Friday, June 7, 2013

Why Do You Wait To Improve ?

In my current role, one of my least favorite things that has to be done is a thing called Performance Management, or PM for short.  I am sure almost every company has this kind of process that their managers or supervisors have to do.  Results are tracked and reviewed over a specified period of time and if improvements are not made (presuming goals are already not being met) then the supervisor has to manage that performance (see: discuss with and/or write-up or even fire the employee).

Progressive has a very accomodating PM process, wherein people are given multiple opportunites to improve, and are provided with coaching on how to make these improvements.  There are technically 5 steps of PM, but even the first step doesn't occur until a pattern of poor performance is indicated in the reviewed results.  A completely fictitious example will illustrate what I mean.  Feel free to skip this next paragraph if you already get it.

Employee X has an objective that requires them to produce 10 widgets per month.  In month One, they produce only 4 widgets.  In month Two, they also only produce 4 widgets.  At this point, a "Discussion" is held between the Manager and X, wherein X is advised their performance is not up to standard.  In month Three, X produces 5 widgets, an improvement but nowhere near the expectation.  Now the Manager provides X with a "Documented Warning" reminding them that immediate and substantial improvement is needed.  In month Four, X produces 6 widgets, still an improvement but still well short of the goal.  The Manager now provides X with a "Written Warning" with the same coaching and serious tone, but now this document becomes part of X's permanent file.  In month Five, X produces 4 widgets, still not at the goal and not even improved any longer.  The Manager provides a "Final Written Warning" which basically reminds X that failure to improve again will likely lead to the final step, "Termination" of employment.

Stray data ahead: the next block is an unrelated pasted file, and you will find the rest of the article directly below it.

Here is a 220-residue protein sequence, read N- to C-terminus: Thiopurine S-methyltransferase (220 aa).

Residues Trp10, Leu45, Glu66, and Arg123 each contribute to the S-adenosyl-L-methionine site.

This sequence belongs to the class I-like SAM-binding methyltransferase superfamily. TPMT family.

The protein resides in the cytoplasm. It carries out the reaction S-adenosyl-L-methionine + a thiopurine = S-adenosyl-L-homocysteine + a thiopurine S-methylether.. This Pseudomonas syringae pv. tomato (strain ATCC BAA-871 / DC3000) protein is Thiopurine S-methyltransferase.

Here's my beef about why I dislike this so very, very much.
There are two reasons ...
First, the paperwork involved to move Employee X to each next step is so time consuming.  It is boring.  It is arguably a waste of time (shouldn't the manager be coaching and leading instead of filling out paperwork?)  And if the employee just made improvement after the first "Discussion" it would be unnecessary.
Second, Employee X will often wait until the Written Warning stage before making sincere efforts to improve.  Worse yet, after the improvements are finally made, Employee X will often complain "why did you have to make such a big deal out of this?!  why couldn't you just tell me it was important earlier on?!  why am I getting written up for this without having any time to improve?!"


If you listened to me when I first advised you of the issue or concern, then we would never have to have more serious discussions.  But your choice to wait to improve kept us on this path longer than either of us wanted to be here.  Stop waiting.  Just make improvements after the first chat.  Please.

Song Of The Day:
Jack Johnson's music always mellows me out, especially when I'm in one of those frustrated-at-other-people moods.  His song "Sitting, Waiting, Wishing" reminds me of these employees who choose to sit (instead of make changes), wait for next steps, and wish (after the conversation) that they didn't happen.  Many of the words from the song are applicable to this post as well ... "must I always be playin' ... playin' the fool?"


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